But Under the Dome is rarely at its best. More typically, it's at its worst, and at its worst it veers close to incompetence. If nothing else, it is a textbook example of how to fuck up an adaptation. Everyone involved in its creation and its ongoing planning should be ashamed of themselves. I'm not exempting King himself from that; nor am I exempting executive producer Steven Spielberg. The television track records of those two geniuses -- and I mean that designation literally, as King and Spielberg are arguably my two favorite storytellers of all -- is not a good one, and Under the Dome might well be a new low for each. I tend to assume Spielberg has had no real involvement; if so, he ought to be embarrassed for his name to even appear on this turkey, and if he HAS had any involvement, then he should be embarrassed for the low quality of the end product.
King has written literally dozens of my all-time favorite novels. He has nobody to apologize to for anything; certainly not to me, not even for this piece of shit of a show. There might be one exception: I think he ought to apologize to himself. It is seemingly his lack of good judgment in terms of how to control his movie/television rights that had led to foofaraw like Under the Dome. When he permits something like this to happen -- and, worse, when he then publicly endorses it -- he does nothing but devalue his own image as a creator. He's not being fair to himself; his worst novel (whatever you consider that to be) is still a competent piece of craft; his best is art that will endure for hundreds of years or more, and he's at his best with an astonishing regularity. However, there are untold numbers of people who will only ever think of him as the guy whose name is on bullshit like Under the Dome. That seems like a shame to me.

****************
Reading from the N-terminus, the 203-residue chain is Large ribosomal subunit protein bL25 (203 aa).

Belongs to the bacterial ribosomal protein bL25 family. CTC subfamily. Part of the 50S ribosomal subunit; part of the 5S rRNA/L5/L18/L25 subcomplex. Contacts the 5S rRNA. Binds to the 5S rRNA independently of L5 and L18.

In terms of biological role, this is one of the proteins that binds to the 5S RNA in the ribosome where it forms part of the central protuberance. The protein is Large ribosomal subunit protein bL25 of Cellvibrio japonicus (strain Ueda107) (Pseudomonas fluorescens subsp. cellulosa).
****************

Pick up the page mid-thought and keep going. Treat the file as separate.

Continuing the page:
Also in for a major recommendation of head-hanging: Brian K. Vaughan. His current comics Saga and The Private Eye approach being as good as that medium is capable of being, which is saying something. So how can a guy as talented as Vaughan develop a series and have it end up as odorous as Under the Dome? I want to assume it is all the fault of producer Neal Baer in some way, simply because I'm not a fan of his (whereas I am, and big-time, of King, Spielberg, and Vaughan) and therefore won't feel bad about telling him that he has done a piss-poor job. Same goes for people like Jack Bender and Peter Leto, whose direction of the show has occasionally elevated the proceedings a wee bit, but more frequently has mired it in turgidity and directionlessness.